A committee in the Alaska Legislature has cut nearly a half-million dollars in salary money for engineers slated to work on a road northward from Juneau.
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Even if the full Legislature sustains the cuts, the Department of Transportation and Public Facilities can still go ahead with work on the Juneau access project, said Nancy Slagle, director of administrative services for the department.
"I don't see it as impacting what we're doing," she said. "We have authority to create those positions ourselves."
The Senate Finance subcommittee that has been looking at Gov. Sarah Palin's $525 million transportation budget request trimmed $474,000 by eliminating the four positions.
Palin's budget continued former Gov. Frank Murkowski's request for engineering staff to work on the Lynn Canal road towards Haines and Skagway. The budget had passed the House of Representatives with the positions intact.
The subcommittee that made the cuts is chaired by Sen. Donny Olson, D-Nome. The budget, minus the four jobs, was presented to the full Senate Finance Committee on Wednesday.
Slagle said the cuts were part of an effort to stop the addition of any new positions, not as an attack on the Juneau access project.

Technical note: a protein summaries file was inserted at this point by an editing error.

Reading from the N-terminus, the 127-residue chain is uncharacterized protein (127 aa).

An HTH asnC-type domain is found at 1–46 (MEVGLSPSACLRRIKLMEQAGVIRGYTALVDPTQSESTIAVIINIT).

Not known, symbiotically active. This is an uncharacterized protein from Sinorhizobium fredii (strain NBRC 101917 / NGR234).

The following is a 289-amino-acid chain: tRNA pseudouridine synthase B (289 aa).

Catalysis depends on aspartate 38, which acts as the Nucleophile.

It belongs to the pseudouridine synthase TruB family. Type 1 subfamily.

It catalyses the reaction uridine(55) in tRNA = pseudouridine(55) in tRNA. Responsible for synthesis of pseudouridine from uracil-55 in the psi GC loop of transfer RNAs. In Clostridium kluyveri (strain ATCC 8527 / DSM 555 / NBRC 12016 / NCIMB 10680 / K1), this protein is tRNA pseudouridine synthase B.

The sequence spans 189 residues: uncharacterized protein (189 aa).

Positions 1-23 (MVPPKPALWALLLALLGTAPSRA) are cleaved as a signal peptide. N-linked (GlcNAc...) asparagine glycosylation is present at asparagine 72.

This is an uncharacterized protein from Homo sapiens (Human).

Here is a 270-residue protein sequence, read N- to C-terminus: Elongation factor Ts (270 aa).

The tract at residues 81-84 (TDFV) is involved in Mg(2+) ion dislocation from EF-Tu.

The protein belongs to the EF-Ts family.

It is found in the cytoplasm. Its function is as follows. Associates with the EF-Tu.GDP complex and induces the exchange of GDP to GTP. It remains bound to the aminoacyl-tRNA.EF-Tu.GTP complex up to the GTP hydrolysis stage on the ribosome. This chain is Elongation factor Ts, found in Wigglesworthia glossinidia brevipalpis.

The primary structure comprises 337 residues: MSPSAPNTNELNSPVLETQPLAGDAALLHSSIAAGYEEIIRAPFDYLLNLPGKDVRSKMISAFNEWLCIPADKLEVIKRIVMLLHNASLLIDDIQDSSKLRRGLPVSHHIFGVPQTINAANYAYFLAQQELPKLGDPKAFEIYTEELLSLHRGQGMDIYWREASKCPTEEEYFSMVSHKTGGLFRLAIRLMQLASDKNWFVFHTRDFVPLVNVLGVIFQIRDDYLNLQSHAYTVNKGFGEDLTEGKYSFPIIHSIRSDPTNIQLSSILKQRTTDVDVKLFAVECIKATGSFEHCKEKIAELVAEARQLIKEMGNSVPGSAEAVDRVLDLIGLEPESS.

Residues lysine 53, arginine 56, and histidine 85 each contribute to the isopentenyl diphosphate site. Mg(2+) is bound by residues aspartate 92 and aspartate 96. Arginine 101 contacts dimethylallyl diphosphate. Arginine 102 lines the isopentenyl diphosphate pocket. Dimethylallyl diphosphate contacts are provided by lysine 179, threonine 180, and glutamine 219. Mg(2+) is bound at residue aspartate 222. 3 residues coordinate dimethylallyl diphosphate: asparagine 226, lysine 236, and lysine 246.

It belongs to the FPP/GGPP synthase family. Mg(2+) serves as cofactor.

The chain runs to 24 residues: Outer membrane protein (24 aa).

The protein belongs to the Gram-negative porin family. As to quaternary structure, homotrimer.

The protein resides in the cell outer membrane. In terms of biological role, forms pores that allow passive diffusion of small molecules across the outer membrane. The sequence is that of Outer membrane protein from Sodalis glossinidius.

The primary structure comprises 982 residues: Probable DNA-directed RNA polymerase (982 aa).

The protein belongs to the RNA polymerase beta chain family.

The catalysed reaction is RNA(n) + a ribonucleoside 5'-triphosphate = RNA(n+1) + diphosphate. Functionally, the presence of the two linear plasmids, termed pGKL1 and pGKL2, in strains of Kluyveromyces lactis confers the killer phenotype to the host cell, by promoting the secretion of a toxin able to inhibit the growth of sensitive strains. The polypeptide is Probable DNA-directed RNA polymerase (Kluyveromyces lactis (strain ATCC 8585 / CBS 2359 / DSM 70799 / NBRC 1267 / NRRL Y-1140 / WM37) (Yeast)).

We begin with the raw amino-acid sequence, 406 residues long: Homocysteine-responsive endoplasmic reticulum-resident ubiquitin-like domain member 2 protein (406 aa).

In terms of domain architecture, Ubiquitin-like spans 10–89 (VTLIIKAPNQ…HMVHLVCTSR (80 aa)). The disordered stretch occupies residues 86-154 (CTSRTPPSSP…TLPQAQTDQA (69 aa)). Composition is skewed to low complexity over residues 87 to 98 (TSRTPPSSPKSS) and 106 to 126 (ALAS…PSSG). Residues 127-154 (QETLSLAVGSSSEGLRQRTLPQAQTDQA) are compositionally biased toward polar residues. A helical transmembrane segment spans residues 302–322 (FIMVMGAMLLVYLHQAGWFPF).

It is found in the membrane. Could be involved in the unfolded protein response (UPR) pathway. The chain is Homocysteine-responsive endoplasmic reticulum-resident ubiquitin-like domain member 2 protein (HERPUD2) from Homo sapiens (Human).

Olson was unavailable for comment, but David Gray, his finance staffer, confirmed that.
"There was no desire for the subcommittee to make a comment on Juneau access, for or against," he said.
The department can go ahead with the road work on its own, Gray said.
Slagle said that's what the department would likely do.
"The Legislature does not have the ability to appropriate positions. They appropriate money," she said. "It's based on that money we receive we can establish positions. We can go ahead and appropriate those positions, even though they've turned them down."
Gray said the subcommittee knew that when it eliminated the positions.
"The department has sufficient resources and personnel to pursue whatever they are going to do," Gray said.
The transportation subcommittee's budget also included restoration of $2 million for winter ferry service to Kodiak and Prince William Sound.
The Alaska Marine Highway System had proposed cutting service next winter, while a ferry undergoes maintenance, to save the operating expenses. The Legislature's action will restore the service.
Among the communities retaining service are Kodiak, represented by Senate Majority Leader Gary Stevens, R-Kodiak, and Prince William Sound, represented by House Speaker John Harris, R-Valdez.
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